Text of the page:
EPA backs Bighorn Forest’s plan for aerial herbicide spraying
WYOMING -- Aerial spraying of chemicals — including one banned in Europe — to kill sagebrush and invasive plants appears to be “the most-reasonable option” for the Bighorn National Forest to meet range and habitat goals, the U.S. Environmental Protection Agency says.
The EPA made its comments on the national forest’s proposal to kill mountain big sagebrush, native larkspur and non-native weeds in a July letter to Forest Supervisor Andrew Johnson. Administrators of the 1.1-million-acre Bighorn National Forest would attack invasive Medusahead and Ventenata grasses, plus the native sagebrush and larkspur, to preserve wildlife habitat, improve domestic stock grazing and reduce the threat of fire, according to a draft environmental impact statement.
The Bighorn plan “appears to be the most-reasonable option” to achieving the national forest’s desire for up-to-date and effective “vegetation overgrowth management techniques,” wrote Philip Strobel, the EPA’s regional director for compliance with environmental law. The letter lends an imprimatur for the project from a significant federal partner tasked with overseeing toxic substances and pollution.
The EPA endorsement of the national forest plan may assuage some worries about both aerial spraying, which critics said would hit untargeted areas, and the proposed use of the herbicide tebuthiuron, which is banned in Europe.
The chemicals “have all been registered by EPA and provide more selective and effective options for controlling targeted plant species,” Strobel wrote. “Aerial applications will cover areas not easily accessible for ground application and will be more effective for treatments in large areas with fewer applications.”
Several environmental, community and bird groups have criticized the Bighorn plan. The Forest Service has not provided copies of comments, but the EPA gave its letter to WyoFile following a records request.
Despite EPA support for elements of the long-range Bighorn proposal, the environmental agency echoed others’ criticism of the draft 246-page draft environmental impact statement. The Bighorn Forest, which stretches from Montana to Tensleep, from Story to Shell, had to complete that study to authorize aerial spraying.
The Forest Service was imprecise in describing how much acreage it would treat to reduce mountain big sagebrush, the EPA said. The EIS also is vague when it comes to describing how big the overall vegetation treatment area would be, the environmental agency said.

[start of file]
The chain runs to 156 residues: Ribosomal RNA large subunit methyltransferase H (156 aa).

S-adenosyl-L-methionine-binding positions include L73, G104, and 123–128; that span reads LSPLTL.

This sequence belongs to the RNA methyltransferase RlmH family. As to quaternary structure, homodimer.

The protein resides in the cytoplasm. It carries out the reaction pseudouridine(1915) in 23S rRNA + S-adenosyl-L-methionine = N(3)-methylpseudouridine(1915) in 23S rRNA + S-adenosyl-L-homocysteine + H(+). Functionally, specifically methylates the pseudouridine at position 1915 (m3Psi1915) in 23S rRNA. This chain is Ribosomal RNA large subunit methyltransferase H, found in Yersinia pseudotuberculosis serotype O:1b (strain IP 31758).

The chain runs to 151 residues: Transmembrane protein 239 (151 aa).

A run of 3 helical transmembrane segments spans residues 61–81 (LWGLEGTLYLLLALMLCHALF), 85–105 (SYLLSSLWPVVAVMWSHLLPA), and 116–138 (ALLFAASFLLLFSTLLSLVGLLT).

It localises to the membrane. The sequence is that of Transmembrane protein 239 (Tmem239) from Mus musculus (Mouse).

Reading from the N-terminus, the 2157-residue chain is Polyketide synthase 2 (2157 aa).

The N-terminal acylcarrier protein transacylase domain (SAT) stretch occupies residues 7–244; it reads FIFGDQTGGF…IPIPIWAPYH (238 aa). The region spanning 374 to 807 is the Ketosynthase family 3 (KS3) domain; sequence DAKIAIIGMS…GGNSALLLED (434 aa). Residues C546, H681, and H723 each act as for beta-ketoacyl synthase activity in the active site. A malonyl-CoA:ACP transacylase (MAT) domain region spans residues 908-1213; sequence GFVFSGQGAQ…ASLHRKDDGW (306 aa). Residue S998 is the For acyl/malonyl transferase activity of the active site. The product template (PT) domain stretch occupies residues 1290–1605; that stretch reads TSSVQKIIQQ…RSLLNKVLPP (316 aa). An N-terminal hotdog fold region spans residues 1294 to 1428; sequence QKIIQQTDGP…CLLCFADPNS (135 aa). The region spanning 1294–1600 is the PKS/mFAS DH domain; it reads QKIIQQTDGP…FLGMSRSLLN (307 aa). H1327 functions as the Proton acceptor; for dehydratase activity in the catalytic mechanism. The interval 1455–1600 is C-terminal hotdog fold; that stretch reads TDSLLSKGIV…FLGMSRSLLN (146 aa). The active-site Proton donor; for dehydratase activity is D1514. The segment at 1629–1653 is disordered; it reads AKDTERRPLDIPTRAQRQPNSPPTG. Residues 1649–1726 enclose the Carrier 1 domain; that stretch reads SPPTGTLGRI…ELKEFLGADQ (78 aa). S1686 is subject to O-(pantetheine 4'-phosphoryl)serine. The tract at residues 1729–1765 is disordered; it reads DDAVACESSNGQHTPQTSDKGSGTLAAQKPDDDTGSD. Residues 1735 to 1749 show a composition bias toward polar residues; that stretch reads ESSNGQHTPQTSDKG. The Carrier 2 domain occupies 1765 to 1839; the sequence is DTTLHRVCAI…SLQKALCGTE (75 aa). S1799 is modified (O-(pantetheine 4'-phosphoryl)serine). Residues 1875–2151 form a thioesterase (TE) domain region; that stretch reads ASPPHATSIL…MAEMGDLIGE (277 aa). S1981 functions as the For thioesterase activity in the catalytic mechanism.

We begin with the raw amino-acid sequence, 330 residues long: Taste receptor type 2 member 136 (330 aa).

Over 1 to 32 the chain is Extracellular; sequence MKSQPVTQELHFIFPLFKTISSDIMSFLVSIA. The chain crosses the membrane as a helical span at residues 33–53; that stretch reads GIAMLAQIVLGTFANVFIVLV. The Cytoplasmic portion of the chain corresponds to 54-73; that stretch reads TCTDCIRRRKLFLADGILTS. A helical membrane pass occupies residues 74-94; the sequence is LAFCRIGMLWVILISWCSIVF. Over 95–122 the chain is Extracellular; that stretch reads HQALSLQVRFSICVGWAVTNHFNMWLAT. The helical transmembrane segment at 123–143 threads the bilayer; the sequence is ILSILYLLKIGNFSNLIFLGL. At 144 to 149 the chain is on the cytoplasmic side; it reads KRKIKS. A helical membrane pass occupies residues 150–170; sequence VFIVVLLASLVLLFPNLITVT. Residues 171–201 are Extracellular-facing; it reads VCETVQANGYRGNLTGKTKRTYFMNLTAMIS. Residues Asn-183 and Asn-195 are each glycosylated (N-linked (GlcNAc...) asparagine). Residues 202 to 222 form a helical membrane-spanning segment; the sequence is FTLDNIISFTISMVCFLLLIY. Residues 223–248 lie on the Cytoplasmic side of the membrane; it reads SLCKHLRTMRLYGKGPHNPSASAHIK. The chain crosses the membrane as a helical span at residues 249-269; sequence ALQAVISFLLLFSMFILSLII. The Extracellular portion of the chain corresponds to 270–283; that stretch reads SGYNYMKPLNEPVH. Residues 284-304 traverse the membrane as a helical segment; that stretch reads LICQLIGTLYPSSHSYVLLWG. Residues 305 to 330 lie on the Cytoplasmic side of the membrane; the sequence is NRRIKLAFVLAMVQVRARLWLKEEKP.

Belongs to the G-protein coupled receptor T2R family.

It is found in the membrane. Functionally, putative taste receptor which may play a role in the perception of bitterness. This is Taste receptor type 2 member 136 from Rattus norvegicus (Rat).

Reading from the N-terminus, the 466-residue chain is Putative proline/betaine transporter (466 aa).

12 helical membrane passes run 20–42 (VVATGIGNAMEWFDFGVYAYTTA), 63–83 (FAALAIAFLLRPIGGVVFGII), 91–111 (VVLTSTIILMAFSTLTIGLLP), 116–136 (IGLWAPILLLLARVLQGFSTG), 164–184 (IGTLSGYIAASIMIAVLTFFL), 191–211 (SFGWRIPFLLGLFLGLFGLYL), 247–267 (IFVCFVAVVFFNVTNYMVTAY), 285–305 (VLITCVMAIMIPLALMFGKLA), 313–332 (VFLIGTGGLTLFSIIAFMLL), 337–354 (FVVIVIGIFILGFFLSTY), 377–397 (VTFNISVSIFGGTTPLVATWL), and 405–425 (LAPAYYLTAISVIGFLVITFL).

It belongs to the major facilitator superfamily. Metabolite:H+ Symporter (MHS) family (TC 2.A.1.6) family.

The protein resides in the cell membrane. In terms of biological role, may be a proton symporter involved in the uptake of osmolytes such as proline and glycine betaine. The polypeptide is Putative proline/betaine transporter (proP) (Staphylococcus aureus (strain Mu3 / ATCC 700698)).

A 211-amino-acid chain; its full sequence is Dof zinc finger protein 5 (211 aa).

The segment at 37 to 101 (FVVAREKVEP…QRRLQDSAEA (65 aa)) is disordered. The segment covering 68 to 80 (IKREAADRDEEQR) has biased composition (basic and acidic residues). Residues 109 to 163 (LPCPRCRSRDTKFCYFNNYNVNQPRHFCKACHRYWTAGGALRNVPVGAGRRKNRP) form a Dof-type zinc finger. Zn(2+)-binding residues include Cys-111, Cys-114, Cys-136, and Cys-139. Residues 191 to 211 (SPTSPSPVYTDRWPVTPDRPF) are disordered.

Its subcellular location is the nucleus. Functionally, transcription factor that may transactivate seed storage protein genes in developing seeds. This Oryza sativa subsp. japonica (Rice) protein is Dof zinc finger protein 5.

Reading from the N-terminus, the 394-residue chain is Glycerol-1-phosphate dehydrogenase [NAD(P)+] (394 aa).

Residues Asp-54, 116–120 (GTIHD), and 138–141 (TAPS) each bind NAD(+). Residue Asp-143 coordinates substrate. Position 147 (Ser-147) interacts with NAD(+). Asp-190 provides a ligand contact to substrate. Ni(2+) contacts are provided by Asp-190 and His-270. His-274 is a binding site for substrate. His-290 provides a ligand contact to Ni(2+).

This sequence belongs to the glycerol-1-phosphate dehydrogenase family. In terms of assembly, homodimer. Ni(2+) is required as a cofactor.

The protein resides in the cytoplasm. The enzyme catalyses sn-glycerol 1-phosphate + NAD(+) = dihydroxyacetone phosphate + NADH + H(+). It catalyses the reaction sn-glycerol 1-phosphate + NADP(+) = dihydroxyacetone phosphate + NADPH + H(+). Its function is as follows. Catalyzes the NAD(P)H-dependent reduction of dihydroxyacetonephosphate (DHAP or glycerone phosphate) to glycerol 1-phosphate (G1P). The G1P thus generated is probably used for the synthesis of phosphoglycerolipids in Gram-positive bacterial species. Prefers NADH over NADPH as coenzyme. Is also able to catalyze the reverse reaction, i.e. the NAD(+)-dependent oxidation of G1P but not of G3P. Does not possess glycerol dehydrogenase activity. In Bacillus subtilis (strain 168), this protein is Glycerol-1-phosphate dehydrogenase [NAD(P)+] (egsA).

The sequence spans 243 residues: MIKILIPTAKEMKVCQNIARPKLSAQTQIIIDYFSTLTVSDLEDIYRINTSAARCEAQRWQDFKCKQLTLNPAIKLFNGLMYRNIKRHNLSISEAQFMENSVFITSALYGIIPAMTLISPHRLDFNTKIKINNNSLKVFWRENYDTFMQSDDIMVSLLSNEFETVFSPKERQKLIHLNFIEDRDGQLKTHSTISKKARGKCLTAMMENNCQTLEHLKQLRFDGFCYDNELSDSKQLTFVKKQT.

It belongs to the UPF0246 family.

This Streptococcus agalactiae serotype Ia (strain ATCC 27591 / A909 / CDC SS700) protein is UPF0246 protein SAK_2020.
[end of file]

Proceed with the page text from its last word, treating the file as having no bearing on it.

The national forest’s descriptions of its proposed eradication and reduction program could span an area that could be more than five times as large as indicated in the EIS, depending on how one reads the document, the EPA suggested.
“[I]t is unclear in the Draft EIS that the maximum treatment of 15,000 acres of mountain big sagebrush over two years will satisfy the project’s desired conditions rapidly or whether 76,500 acres (5,100 acres per year for 15 years) is the goal,” Strobel wrote.
Similarly, the forest’s description of total treatment acreage for all types of vegetation could be interpreted widely, the EPA said. “[I]t is never clearly identified if 79,650 [acres] or 375,000 acres of treated vegetation is the goal,” the letter reads.
National Forest officials also should map where the herbicides are to be sprayed and where vegetation would be otherwise killed. “We recommend the USFS include waterbodies, wetlands and other sensitive areas on maps near treatment areas,” Strobel wrote
Finally, the Forest Service should look to changing domestic stock grazing methods as part of its strategy, the EPA said.
“[T]he Draft EIS does not discuss additional changes to livestock grazing protocols in the BNF that could be incorporated to avoid disruption or restoration of the natural vegetation regime with minimal mechanical, chemical, or biological interventions,” Strobel wrote. “We recommend that the Final EIS evaluate if there are additional modifications or best practices the BNF can adopt for livestock grazing to lessen the overall need for human interventions in the management of mountain big sagebrush over the next 15 years.”
Western Watersheds Project has criticized the project saying the Bighorn Forest has “a fictional understanding of sagebrush ecology.”
The Council for the Bighorn Range has said treating sagebrush and removing larkspur “are not beneficial to the myriad of sage-dependent birds that inhabit the sagebrush-steppe.” The Bighorn Audubon Society called the proposal to thin sagebrush “a very unreasonable plan that purposely further reduces bird and other wildlife habitat.”
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